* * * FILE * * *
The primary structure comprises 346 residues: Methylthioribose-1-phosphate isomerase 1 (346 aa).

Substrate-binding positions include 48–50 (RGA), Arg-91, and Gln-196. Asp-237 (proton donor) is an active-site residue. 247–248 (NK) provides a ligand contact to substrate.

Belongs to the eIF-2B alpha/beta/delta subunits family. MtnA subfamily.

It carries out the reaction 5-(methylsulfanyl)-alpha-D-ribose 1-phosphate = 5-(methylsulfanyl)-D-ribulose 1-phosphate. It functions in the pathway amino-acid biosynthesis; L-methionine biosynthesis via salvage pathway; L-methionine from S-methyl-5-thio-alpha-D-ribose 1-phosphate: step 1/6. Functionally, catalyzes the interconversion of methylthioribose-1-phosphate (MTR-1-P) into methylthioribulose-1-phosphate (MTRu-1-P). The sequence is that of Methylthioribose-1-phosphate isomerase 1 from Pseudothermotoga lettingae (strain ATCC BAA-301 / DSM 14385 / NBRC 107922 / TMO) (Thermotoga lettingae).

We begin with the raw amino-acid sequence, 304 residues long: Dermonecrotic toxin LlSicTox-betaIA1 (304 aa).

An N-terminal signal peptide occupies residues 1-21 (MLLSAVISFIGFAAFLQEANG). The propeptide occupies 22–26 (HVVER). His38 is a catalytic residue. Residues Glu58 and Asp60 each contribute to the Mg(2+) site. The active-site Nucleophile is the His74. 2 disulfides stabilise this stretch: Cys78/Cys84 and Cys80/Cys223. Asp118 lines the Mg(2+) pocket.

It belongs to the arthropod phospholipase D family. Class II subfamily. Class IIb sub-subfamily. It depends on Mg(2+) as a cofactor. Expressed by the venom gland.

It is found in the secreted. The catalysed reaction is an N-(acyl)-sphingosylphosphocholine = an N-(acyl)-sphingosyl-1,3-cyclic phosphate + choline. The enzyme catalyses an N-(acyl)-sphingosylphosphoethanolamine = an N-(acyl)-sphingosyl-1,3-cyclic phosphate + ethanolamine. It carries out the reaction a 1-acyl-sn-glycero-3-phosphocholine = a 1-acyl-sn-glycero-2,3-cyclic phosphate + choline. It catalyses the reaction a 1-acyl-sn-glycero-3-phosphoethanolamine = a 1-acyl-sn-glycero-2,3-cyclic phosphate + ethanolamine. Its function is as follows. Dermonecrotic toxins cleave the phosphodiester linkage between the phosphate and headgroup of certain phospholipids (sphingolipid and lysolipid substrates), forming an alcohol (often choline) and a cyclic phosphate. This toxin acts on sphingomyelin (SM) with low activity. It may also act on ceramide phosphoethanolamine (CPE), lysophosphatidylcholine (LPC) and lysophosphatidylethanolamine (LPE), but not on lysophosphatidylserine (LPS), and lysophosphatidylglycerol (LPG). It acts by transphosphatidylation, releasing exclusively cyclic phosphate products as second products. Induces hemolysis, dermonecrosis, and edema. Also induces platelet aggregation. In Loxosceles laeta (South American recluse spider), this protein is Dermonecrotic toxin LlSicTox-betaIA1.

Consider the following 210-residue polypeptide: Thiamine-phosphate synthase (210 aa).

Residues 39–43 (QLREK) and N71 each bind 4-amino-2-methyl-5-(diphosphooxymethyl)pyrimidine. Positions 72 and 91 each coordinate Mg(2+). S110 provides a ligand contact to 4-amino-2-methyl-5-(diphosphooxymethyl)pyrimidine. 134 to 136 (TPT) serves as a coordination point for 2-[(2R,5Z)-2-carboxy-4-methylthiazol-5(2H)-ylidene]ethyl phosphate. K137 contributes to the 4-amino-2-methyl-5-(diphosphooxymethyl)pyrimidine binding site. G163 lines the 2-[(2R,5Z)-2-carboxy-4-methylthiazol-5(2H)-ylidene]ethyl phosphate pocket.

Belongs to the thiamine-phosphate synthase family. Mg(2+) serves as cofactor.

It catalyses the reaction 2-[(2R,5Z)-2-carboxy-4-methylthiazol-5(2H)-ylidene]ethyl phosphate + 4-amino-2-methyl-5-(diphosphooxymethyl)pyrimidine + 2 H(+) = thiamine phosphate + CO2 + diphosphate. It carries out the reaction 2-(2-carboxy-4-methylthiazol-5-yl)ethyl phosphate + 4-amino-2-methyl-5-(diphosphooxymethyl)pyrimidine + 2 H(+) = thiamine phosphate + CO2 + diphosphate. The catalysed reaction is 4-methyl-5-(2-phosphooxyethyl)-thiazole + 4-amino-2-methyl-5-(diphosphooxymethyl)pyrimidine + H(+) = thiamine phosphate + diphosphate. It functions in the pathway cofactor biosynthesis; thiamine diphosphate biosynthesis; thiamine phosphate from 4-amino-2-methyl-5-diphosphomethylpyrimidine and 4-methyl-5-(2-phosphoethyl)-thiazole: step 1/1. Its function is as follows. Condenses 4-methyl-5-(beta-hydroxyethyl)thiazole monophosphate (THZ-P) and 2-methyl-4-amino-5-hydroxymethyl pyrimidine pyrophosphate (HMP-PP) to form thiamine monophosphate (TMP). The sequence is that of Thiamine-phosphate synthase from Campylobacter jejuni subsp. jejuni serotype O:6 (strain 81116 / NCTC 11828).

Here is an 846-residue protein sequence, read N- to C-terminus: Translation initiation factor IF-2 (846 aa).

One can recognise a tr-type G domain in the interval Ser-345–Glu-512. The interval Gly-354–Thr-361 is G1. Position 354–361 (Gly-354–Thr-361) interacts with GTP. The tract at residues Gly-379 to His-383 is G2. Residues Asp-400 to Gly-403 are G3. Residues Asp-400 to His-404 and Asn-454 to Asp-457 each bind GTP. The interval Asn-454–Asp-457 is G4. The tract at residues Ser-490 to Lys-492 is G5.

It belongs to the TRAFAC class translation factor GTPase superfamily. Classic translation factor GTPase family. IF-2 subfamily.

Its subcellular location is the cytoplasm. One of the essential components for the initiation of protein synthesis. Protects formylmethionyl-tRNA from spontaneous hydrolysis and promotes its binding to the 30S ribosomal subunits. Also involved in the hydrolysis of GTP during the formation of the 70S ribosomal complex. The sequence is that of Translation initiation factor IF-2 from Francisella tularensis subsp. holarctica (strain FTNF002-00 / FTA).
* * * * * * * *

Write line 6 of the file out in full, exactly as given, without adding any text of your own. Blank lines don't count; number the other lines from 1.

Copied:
An N-terminal signal peptide occupies residues 1-21 (MLLSAVISFIGFAAFLQEANG). The propeptide occupies 22–26 (HVVER). His38 is a catalytic residue. Residues Glu58 and Asp60 each contribute to the Mg(2+) site. The active-site Nucleophile is the His74. 2 disulfides stabilise this stretch: Cys78/Cys84 and Cys80/Cys223. Asp118 lines the Mg(2+) pocket.